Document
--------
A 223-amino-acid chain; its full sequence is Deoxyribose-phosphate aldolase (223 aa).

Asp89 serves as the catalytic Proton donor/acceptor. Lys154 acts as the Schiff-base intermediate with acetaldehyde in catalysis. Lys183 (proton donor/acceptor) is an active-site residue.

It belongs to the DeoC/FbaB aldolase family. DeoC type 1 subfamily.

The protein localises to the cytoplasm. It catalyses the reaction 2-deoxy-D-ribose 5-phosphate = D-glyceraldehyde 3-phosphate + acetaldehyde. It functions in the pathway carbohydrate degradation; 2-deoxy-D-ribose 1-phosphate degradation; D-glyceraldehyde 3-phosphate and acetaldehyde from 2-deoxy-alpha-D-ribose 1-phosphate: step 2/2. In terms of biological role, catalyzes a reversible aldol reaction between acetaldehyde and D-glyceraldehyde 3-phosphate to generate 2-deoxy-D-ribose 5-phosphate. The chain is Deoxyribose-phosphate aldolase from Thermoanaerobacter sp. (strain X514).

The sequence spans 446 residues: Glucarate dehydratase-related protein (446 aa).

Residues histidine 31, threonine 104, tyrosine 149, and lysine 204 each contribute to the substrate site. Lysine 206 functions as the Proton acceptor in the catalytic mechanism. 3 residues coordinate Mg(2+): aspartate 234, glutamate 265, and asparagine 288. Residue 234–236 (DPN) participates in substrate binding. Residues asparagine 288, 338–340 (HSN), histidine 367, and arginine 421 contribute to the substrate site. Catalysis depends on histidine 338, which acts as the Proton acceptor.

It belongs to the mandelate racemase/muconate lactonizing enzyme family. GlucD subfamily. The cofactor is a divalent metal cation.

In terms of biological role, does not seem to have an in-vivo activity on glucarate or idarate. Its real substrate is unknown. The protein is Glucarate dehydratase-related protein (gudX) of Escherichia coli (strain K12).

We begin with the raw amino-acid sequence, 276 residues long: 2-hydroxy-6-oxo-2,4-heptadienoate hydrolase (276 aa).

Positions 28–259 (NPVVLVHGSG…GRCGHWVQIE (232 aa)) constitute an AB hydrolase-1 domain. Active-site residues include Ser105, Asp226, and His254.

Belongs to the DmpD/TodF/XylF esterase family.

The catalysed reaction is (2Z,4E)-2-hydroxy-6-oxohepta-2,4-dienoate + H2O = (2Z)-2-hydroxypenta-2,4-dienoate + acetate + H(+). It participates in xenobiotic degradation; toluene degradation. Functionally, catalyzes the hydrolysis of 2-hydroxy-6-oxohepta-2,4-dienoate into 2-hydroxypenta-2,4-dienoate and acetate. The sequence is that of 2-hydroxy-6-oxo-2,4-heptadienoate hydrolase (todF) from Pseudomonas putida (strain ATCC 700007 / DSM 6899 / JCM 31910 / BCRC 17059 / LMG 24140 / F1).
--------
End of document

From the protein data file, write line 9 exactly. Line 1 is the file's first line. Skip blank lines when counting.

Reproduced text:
We begin with the raw amino-acid sequence, 276 residues long: 2-hydroxy-6-oxo-2,4-heptadienoate hydrolase (276 aa).